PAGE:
The light which was spread all around began to function in one spot; there it became more radiant, more glowing, more powerful than the radiance that was left in space. This light again functioned in the moon, and its different currents functioned in different planets and stars. This is an accurate picture of the origin of the creation. The all-pervading light of intelligence first centralized itself, thus making itself the spirit of the whole universe; and from there it began to manifest. So the omniscient spirit, by centralizing in one spot, has become the source of both the seen and the unseen manifestation. This is why in all ages the wise have worshipped the sun as the symbol of God, although the sun is only the outward symbol of God.

A close study of the formation of the sun and of its influence on everything in life will help us to understand the divine Spirit. Heat, gas-light, electric light, the coal fire, the wood fire, the candle, the flame of the oil-lamp, all these different manifestations of light have their source in the sun; it is the sun which is showing itself in all these different forms, although we generally consider the sun to be separate from all other aspects of light. In the same way the supreme Spirit is manifested in all forms, in all things and beings, in the seen and unseen worlds; and yet it stands remote, as the sun stands remote from all other forms of light. The Quran says, 'God is the light of heaven and of earth'; and in reality all forms, however dense they may be, are to some degree the radiance of that spirit which is all light. All the different colors are different degrees of that same light.

The supreme Spirit, the source of all things, has two aspects, audible and visible. In its audible aspect the Spirit is the Word, as the Bible calls sound; the Hindus call it Nada. In its physical aspect the supreme Spirit is the Light; in its finer aspect the light of intelligence, in its dense aspect the radiance of all objects.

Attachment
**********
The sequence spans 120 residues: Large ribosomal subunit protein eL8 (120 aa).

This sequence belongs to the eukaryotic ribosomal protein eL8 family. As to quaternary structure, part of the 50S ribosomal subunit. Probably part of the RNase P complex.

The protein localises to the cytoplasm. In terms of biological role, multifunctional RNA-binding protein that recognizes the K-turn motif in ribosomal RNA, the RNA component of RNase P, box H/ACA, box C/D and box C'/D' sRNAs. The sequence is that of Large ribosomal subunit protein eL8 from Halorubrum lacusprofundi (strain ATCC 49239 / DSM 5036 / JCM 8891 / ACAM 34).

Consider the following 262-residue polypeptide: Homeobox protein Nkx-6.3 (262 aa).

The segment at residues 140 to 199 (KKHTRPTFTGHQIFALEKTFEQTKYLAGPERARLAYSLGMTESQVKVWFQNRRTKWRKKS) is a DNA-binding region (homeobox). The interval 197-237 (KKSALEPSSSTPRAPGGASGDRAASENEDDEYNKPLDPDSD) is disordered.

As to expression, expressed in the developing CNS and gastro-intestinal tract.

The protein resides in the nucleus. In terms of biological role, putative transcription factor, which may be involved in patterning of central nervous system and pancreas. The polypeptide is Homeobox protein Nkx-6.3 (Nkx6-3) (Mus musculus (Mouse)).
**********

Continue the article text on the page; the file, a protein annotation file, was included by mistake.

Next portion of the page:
Manifestation is the phenomenon of the light playing in three directions; this is the real meaning of the Trinity. One direction is the light that sees, the other is the light that is seen, and the third is the light that shows all things. In other words, the eyes which see, the object that is seen, and the light that enables the eyes to see the object, are all one and the same light playing in three different ways.

There is a sura of the Quran where it says, "I have made your light, and by your light I create the universe." In other words, the all-pervading Spirit says to the centralized aspect of itself, "I made you first, and out of you I have made the whole universe." This is the key to the whole of creation.

The process of manifestation is like the projecting of rays from the sun. Why does the sun shoot out its rays? Because it is its nature. And the same answer applies to the question of why the supreme Spirit manifests. Because it is its nature.

No sooner has the all-pervading light become centralized in one spot and formed the sun, than the rays begin to shoot out. In the same way, the omniscient light, as soon as it centralized itself in one spot, began to shoot out its rays; and just as there are many rays of the sun, so there are many rays of the spirit of intelligence, in other words of God, the real Self. And each of these rays is a soul. Thus the ray is the manifestation of the sun, and man is the manifestation of God. The rays spread forth and reach far, and yet they remain connected with the sun.